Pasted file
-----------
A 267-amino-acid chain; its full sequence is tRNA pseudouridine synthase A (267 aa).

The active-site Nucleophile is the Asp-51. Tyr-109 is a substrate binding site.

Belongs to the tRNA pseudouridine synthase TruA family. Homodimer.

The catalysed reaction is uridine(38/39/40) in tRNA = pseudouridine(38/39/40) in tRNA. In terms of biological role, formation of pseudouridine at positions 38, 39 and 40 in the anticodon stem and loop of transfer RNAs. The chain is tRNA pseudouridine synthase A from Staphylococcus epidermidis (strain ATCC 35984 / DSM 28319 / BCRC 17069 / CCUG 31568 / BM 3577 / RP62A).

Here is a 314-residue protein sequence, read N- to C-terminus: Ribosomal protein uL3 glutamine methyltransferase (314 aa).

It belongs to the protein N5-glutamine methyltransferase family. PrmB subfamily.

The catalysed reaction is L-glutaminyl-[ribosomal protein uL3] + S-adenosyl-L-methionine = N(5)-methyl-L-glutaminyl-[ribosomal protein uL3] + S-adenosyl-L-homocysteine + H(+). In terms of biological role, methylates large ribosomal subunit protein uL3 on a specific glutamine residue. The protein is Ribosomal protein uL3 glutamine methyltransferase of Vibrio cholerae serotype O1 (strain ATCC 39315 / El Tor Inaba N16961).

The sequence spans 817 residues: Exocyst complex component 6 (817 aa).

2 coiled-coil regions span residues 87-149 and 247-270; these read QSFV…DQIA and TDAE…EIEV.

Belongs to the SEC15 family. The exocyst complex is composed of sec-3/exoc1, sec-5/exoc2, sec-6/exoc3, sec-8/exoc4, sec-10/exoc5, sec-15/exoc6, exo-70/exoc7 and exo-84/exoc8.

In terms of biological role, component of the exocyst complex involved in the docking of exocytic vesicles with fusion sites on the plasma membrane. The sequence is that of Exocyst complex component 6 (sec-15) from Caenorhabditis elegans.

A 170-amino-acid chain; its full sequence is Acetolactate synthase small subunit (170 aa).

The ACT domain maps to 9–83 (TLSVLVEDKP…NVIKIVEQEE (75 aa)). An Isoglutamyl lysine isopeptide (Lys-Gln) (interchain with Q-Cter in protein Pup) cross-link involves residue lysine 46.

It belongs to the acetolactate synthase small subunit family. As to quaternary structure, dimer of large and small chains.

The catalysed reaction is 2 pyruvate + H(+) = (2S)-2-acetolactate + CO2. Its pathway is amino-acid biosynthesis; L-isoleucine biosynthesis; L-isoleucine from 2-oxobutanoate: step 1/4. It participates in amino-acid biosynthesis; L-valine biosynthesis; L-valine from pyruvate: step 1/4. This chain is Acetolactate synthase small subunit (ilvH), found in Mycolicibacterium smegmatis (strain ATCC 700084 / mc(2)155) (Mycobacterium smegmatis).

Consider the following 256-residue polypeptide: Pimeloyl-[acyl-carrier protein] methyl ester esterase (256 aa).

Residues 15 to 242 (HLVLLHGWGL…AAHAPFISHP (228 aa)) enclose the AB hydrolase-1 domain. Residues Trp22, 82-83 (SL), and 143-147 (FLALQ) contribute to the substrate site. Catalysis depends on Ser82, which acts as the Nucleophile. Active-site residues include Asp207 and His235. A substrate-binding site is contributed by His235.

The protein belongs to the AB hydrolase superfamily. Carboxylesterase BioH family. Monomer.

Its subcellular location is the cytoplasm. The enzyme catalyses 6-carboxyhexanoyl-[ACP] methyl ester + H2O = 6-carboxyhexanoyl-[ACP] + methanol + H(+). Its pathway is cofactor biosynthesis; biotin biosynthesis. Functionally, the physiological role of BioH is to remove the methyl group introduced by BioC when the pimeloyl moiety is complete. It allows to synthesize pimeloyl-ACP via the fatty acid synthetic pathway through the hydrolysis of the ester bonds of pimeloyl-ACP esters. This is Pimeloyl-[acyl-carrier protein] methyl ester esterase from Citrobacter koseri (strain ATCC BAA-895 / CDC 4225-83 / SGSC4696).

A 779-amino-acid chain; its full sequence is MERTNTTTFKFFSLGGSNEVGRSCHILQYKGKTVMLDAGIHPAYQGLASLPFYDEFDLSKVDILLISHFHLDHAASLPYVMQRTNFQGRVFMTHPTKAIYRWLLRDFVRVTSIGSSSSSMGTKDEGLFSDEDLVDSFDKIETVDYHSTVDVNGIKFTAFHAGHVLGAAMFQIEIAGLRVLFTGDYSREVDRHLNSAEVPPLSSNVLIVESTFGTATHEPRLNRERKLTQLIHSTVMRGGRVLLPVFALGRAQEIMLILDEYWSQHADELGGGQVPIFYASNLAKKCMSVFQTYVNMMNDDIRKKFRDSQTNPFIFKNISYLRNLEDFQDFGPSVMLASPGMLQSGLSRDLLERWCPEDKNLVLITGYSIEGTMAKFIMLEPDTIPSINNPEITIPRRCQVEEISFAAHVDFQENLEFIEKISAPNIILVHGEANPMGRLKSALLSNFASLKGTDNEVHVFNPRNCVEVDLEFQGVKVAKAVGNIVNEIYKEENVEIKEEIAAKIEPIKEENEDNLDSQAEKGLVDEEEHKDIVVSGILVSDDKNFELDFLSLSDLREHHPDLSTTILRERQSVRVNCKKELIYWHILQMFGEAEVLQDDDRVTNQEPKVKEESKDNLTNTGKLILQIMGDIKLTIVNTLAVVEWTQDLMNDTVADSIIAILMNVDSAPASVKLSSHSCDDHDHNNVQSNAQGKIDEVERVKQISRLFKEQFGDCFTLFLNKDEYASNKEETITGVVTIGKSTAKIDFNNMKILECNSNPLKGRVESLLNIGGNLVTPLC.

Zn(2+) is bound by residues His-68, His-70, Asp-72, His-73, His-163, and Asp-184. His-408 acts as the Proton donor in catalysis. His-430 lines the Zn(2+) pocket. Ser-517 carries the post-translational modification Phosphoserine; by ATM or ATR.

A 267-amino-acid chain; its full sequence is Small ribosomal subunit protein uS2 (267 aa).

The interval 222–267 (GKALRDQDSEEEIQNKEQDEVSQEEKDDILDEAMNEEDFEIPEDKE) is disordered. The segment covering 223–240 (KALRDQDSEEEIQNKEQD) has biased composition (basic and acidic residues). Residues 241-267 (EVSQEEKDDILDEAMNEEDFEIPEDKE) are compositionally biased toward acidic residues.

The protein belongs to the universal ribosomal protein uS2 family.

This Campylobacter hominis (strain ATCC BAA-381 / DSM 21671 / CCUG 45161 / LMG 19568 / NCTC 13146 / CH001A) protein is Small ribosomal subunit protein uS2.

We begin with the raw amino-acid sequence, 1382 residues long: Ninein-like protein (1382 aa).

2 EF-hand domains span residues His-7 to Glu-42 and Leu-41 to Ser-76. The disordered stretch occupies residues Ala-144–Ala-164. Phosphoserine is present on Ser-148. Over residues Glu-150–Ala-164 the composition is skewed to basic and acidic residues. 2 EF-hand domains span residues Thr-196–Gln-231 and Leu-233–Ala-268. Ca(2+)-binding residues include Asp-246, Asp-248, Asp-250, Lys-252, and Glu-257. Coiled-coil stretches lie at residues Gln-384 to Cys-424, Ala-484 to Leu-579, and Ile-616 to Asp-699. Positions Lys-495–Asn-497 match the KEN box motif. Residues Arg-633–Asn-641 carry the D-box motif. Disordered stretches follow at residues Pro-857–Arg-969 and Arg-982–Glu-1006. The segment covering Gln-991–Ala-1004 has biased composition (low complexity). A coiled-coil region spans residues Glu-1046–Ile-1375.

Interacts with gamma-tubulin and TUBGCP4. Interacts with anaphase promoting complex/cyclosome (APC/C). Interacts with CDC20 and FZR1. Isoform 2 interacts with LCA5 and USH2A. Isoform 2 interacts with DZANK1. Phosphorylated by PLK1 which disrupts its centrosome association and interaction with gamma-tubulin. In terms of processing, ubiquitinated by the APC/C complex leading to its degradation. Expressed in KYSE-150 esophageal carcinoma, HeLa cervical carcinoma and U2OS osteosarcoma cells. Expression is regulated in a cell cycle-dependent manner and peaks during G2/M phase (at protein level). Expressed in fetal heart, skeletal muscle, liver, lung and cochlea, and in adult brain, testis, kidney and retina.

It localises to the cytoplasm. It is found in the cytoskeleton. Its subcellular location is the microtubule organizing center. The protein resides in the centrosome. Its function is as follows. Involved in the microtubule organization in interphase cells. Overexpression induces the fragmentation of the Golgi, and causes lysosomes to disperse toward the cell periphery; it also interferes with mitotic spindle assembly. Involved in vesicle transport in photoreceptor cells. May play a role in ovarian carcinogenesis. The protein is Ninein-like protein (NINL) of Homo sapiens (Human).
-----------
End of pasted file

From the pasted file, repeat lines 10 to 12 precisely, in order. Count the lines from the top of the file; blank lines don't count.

Belongs to the SEC15 family. The exocyst complex is composed of sec-3/exoc1, sec-5/exoc2, sec-6/exoc3, sec-8/exoc4, sec-10/exoc5, sec-15/exoc6, exo-70/exoc7 and exo-84/exoc8.

In terms of biological role, component of the exocyst complex involved in the docking of exocytic vesicles with fusion sites on the plasma membrane. The sequence is that of Exocyst complex component 6 (sec-15) from Caenorhabditis elegans.

A 170-amino-acid chain; its full sequence is Acetolactate synthase small subunit (170 aa).